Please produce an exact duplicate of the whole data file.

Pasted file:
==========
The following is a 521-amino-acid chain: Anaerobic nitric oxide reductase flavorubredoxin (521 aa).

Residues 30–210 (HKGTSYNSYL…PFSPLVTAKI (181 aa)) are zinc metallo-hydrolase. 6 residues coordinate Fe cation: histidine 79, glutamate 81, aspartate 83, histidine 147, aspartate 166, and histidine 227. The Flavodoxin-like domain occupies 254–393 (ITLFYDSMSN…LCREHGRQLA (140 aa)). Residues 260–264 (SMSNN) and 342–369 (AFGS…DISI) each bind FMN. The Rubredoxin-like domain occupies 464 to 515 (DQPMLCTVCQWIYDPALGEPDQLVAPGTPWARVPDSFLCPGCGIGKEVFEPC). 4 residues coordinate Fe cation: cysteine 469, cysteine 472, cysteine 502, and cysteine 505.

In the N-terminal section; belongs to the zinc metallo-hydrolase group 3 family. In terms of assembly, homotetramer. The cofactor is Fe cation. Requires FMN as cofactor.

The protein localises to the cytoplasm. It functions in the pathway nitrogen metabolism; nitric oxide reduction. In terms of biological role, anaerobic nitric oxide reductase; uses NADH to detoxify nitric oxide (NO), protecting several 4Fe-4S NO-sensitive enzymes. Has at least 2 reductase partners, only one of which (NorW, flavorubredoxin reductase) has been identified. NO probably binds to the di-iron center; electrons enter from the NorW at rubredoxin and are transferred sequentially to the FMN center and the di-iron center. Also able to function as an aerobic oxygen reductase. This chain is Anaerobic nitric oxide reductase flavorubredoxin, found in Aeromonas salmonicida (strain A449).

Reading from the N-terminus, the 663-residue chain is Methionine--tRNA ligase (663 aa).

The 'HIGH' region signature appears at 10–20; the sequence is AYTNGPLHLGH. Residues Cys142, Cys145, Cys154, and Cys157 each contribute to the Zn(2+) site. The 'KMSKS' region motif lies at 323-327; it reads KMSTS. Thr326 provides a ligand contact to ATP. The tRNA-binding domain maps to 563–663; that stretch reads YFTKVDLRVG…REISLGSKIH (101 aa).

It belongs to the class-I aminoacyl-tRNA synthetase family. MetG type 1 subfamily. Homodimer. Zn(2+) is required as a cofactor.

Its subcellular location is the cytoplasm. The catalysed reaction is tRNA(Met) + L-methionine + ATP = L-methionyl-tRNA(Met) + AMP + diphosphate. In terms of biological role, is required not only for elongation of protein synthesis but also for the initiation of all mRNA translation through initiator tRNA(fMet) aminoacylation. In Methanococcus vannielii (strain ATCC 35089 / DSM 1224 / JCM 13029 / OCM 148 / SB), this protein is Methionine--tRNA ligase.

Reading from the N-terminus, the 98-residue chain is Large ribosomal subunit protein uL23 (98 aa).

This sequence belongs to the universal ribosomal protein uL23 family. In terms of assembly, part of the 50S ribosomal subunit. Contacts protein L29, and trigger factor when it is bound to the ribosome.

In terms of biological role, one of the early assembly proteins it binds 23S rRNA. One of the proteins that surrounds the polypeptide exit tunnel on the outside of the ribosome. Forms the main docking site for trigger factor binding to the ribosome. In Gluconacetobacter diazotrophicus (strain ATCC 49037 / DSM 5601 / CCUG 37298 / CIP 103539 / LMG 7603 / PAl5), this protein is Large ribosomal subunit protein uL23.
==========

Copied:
The following is a 521-amino-acid chain: Anaerobic nitric oxide reductase flavorubredoxin (521 aa).

Residues 30–210 (HKGTSYNSYL…PFSPLVTAKI (181 aa)) are zinc metallo-hydrolase. 6 residues coordinate Fe cation: histidine 79, glutamate 81, aspartate 83, histidine 147, aspartate 166, and histidine 227. The Flavodoxin-like domain occupies 254–393 (ITLFYDSMSN…LCREHGRQLA (140 aa)). Residues 260–264 (SMSNN) and 342–369 (AFGS…DISI) each bind FMN. The Rubredoxin-like domain occupies 464 to 515 (DQPMLCTVCQWIYDPALGEPDQLVAPGTPWARVPDSFLCPGCGIGKEVFEPC). 4 residues coordinate Fe cation: cysteine 469, cysteine 472, cysteine 502, and cysteine 505.

In the N-terminal section; belongs to the zinc metallo-hydrolase group 3 family. In terms of assembly, homotetramer. The cofactor is Fe cation. Requires FMN as cofactor.

The protein localises to the cytoplasm. It functions in the pathway nitrogen metabolism; nitric oxide reduction. In terms of biological role, anaerobic nitric oxide reductase; uses NADH to detoxify nitric oxide (NO), protecting several 4Fe-4S NO-sensitive enzymes. Has at least 2 reductase partners, only one of which (NorW, flavorubredoxin reductase) has been identified. NO probably binds to the di-iron center; electrons enter from the NorW at rubredoxin and are transferred sequentially to the FMN center and the di-iron center. Also able to function as an aerobic oxygen reductase. This chain is Anaerobic nitric oxide reductase flavorubredoxin, found in Aeromonas salmonicida (strain A449).

Reading from the N-terminus, the 663-residue chain is Methionine--tRNA ligase (663 aa).

The 'HIGH' region signature appears at 10–20; the sequence is AYTNGPLHLGH. Residues Cys142, Cys145, Cys154, and Cys157 each contribute to the Zn(2+) site. The 'KMSKS' region motif lies at 323-327; it reads KMSTS. Thr326 provides a ligand contact to ATP. The tRNA-binding domain maps to 563–663; that stretch reads YFTKVDLRVG…REISLGSKIH (101 aa).

It belongs to the class-I aminoacyl-tRNA synthetase family. MetG type 1 subfamily. Homodimer. Zn(2+) is required as a cofactor.

Its subcellular location is the cytoplasm. The catalysed reaction is tRNA(Met) + L-methionine + ATP = L-methionyl-tRNA(Met) + AMP + diphosphate. In terms of biological role, is required not only for elongation of protein synthesis but also for the initiation of all mRNA translation through initiator tRNA(fMet) aminoacylation. In Methanococcus vannielii (strain ATCC 35089 / DSM 1224 / JCM 13029 / OCM 148 / SB), this protein is Methionine--tRNA ligase.

Reading from the N-terminus, the 98-residue chain is Large ribosomal subunit protein uL23 (98 aa).

This sequence belongs to the universal ribosomal protein uL23 family. In terms of assembly, part of the 50S ribosomal subunit. Contacts protein L29, and trigger factor when it is bound to the ribosome.

In terms of biological role, one of the early assembly proteins it binds 23S rRNA. One of the proteins that surrounds the polypeptide exit tunnel on the outside of the ribosome. Forms the main docking site for trigger factor binding to the ribosome. In Gluconacetobacter diazotrophicus (strain ATCC 49037 / DSM 5601 / CCUG 37298 / CIP 103539 / LMG 7603 / PAl5), this protein is Large ribosomal subunit protein uL23.